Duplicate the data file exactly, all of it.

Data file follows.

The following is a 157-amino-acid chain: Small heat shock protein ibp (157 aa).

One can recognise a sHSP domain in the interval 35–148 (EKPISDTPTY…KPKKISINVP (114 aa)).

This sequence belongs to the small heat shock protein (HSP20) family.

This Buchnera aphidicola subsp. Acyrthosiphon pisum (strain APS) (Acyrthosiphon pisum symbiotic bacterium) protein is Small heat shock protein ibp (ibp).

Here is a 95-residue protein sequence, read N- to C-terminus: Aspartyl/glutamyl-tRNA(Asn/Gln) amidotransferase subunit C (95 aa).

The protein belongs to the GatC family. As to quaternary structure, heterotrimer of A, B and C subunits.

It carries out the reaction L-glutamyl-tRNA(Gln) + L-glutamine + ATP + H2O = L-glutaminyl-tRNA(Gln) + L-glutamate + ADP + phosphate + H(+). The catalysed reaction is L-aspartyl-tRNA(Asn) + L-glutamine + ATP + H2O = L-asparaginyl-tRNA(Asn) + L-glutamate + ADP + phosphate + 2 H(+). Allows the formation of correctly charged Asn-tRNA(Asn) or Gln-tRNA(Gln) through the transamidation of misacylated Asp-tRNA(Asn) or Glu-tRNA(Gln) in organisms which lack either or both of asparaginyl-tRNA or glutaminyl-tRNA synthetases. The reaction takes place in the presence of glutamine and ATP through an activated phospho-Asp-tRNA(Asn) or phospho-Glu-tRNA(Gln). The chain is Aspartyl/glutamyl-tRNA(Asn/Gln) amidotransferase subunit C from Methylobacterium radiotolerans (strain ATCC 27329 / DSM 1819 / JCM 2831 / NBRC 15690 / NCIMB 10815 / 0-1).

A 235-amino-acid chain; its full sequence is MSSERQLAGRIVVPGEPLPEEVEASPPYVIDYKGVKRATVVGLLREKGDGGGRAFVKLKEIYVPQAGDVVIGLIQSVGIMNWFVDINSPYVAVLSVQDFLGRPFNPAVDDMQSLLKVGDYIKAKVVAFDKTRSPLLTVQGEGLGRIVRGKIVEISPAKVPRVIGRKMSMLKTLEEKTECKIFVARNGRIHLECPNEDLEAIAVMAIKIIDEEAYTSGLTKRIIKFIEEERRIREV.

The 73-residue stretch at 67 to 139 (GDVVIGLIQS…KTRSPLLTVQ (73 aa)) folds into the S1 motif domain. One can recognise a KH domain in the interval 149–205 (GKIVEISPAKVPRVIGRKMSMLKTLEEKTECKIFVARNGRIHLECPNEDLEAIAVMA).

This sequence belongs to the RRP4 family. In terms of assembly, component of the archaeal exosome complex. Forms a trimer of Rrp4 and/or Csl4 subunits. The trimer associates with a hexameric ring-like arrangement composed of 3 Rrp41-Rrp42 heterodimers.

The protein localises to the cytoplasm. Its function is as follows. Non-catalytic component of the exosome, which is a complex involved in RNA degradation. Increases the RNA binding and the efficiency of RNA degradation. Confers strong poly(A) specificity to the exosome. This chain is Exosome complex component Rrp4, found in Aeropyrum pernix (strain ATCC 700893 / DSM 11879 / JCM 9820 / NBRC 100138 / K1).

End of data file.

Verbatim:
The following is a 157-amino-acid chain: Small heat shock protein ibp (157 aa).

One can recognise a sHSP domain in the interval 35–148 (EKPISDTPTY…KPKKISINVP (114 aa)).

This sequence belongs to the small heat shock protein (HSP20) family.

This Buchnera aphidicola subsp. Acyrthosiphon pisum (strain APS) (Acyrthosiphon pisum symbiotic bacterium) protein is Small heat shock protein ibp (ibp).

Here is a 95-residue protein sequence, read N- to C-terminus: Aspartyl/glutamyl-tRNA(Asn/Gln) amidotransferase subunit C (95 aa).

The protein belongs to the GatC family. As to quaternary structure, heterotrimer of A, B and C subunits.

It carries out the reaction L-glutamyl-tRNA(Gln) + L-glutamine + ATP + H2O = L-glutaminyl-tRNA(Gln) + L-glutamate + ADP + phosphate + H(+). The catalysed reaction is L-aspartyl-tRNA(Asn) + L-glutamine + ATP + H2O = L-asparaginyl-tRNA(Asn) + L-glutamate + ADP + phosphate + 2 H(+). Allows the formation of correctly charged Asn-tRNA(Asn) or Gln-tRNA(Gln) through the transamidation of misacylated Asp-tRNA(Asn) or Glu-tRNA(Gln) in organisms which lack either or both of asparaginyl-tRNA or glutaminyl-tRNA synthetases. The reaction takes place in the presence of glutamine and ATP through an activated phospho-Asp-tRNA(Asn) or phospho-Glu-tRNA(Gln). The chain is Aspartyl/glutamyl-tRNA(Asn/Gln) amidotransferase subunit C from Methylobacterium radiotolerans (strain ATCC 27329 / DSM 1819 / JCM 2831 / NBRC 15690 / NCIMB 10815 / 0-1).

A 235-amino-acid chain; its full sequence is MSSERQLAGRIVVPGEPLPEEVEASPPYVIDYKGVKRATVVGLLREKGDGGGRAFVKLKEIYVPQAGDVVIGLIQSVGIMNWFVDINSPYVAVLSVQDFLGRPFNPAVDDMQSLLKVGDYIKAKVVAFDKTRSPLLTVQGEGLGRIVRGKIVEISPAKVPRVIGRKMSMLKTLEEKTECKIFVARNGRIHLECPNEDLEAIAVMAIKIIDEEAYTSGLTKRIIKFIEEERRIREV.

The 73-residue stretch at 67 to 139 (GDVVIGLIQS…KTRSPLLTVQ (73 aa)) folds into the S1 motif domain. One can recognise a KH domain in the interval 149–205 (GKIVEISPAKVPRVIGRKMSMLKTLEEKTECKIFVARNGRIHLECPNEDLEAIAVMA).

This sequence belongs to the RRP4 family. In terms of assembly, component of the archaeal exosome complex. Forms a trimer of Rrp4 and/or Csl4 subunits. The trimer associates with a hexameric ring-like arrangement composed of 3 Rrp41-Rrp42 heterodimers.

The protein localises to the cytoplasm. Its function is as follows. Non-catalytic component of the exosome, which is a complex involved in RNA degradation. Increases the RNA binding and the efficiency of RNA degradation. Confers strong poly(A) specificity to the exosome. This chain is Exosome complex component Rrp4, found in Aeropyrum pernix (strain ATCC 700893 / DSM 11879 / JCM 9820 / NBRC 100138 / K1).